No one in my family holds a Ph.D. in emotions, and I’m no exception. I have trouble naming my feelings. They get mixed up and confused even about simple situations, and the best I can sometimes do is say that I feel a thing in my stomach and it’s not very nice. Thinking about my dad these days brings up a tapestry of emotions that I’m no better at interpreting than abstract art, but with many months of careful consideration, I’ve nailed down a few of them.

I’m scared. I’m scared! My dad is dying. How can I not have a dad? What will I do if I get into trouble? What will mum do without him? How am I going to handle a loss that close? After all, in my youth, I learned that strong emotions are dangerous.

I’m sad. There is a definite sadness. An anticipation of loss mixed up with fear of the inevitable. I love him in spite of myself. I have good memories of him. I don’t want him to die.

I’m angry. Oh, god, I am so angry! I hate him! He was horrible to me; he messed up my entire life — made every goddamn day of my life a thousand times more difficult than it should ever need to be. He made me afraid of everything and everyone, and that fear has held me back from my real potential.

And how dare he make me feel scared and sad at the thought of him. I was content to fake pleasantries at Christmas and tell myself he didn’t deserve the real me anyway. To talk politics instead of feelings and ignore the fact that any closeness between us was an illusion. Now I feel sorry for him, for this man who never said sorry to me.

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Merry Weirdmas.

Family gatherings are even stranger now. Which feelings am I pretending to have, and which not? I need to pretend to be concerned but not scared, sad but not angry about it, sensitive but not like I notice that he looks like he might be dying, and definitely not like I hate myself for pretending to feel and for actually feeling anything at all.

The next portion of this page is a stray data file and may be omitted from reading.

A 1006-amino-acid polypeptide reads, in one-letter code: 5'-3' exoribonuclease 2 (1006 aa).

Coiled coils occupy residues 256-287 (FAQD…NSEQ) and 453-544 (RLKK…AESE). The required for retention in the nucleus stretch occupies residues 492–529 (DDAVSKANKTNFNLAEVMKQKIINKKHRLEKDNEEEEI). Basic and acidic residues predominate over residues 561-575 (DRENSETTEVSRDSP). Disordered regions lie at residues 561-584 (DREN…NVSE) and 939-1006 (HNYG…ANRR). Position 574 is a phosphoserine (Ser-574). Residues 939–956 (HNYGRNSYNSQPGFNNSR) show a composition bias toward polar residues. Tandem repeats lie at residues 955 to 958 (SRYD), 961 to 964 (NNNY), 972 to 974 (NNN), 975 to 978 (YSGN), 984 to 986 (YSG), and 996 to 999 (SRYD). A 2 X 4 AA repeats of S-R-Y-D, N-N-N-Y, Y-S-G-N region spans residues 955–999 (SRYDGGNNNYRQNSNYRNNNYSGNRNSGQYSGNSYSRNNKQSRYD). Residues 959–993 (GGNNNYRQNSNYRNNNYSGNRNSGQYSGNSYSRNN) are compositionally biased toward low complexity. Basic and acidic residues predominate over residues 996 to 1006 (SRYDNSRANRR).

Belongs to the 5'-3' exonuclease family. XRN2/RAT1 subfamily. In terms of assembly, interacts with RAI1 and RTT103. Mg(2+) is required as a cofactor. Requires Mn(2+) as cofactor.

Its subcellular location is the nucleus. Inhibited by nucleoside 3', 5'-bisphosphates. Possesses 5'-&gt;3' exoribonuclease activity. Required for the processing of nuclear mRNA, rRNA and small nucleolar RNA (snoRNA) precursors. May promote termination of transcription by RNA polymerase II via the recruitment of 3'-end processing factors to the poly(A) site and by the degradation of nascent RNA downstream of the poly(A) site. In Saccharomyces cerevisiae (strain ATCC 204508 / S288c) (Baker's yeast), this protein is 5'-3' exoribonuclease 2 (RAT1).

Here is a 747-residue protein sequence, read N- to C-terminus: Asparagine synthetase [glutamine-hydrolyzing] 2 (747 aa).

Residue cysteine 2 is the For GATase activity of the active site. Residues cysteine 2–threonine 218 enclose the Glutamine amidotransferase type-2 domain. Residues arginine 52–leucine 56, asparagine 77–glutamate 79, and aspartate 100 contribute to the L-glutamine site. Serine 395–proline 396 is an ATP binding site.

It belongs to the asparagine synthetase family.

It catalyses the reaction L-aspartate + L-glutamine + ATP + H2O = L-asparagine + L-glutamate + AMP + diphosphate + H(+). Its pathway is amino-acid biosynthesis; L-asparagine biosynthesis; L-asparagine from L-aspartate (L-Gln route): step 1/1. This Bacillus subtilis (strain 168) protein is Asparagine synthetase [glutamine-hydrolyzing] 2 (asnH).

Dad doesn’t bring up the cancer anymore. Shortly after the diagnosis, he would bring it up suddenly in family conversations, like he was crying out for attention. For help. For affection, maybe? None of us cried at the news. We sat in stunned silence. Perhaps like me, my siblings were wrestling with a confusing mix of emotions that had to be met with numbness to cope. Did that silence hurt him? Did he have any clue that his abuse stunted our ability to feel anything at all?

Listen: Robin Bailey and Bec Sparrow speak to listener Lucy, who was brave enough to sever the relationship she had with her toxic father, on The Well. Post continues after audio.

Now I wonder about the future. When the cancer catches up to him, will I find that I needed answers from him all along? Will I find the courage to ask him if he knew he abused us, and why he never begged for our forgiveness? Did he think that he deserved our tears, our emotion, our love? Did he stop bringing up the cancer because he realized he didn’t even deserve a single glance from us, let alone the show we put on to keep the peace? Did he look into himself, look over his life, and under the eyes of his god, did it dawn on him that three lives he was responsible for might have been better off if he had died a long time ago?

I’ve been told that all of these thoughts and feelings are normal when your abuser starts dying. I know that this is true and that whatever I feel is valid. But it’s difficult to reconcile all of these conflicting emotions with an uncertain future. The best I can do is try and accept that I don’t know what I will do when my abuser’s time comes, nor do I know if doing anything will make me feel better or worse. Like the doctor tells my dad, I have to take it one day at a time.

This story originally appeared on Ravishly, a feminist news+culture website.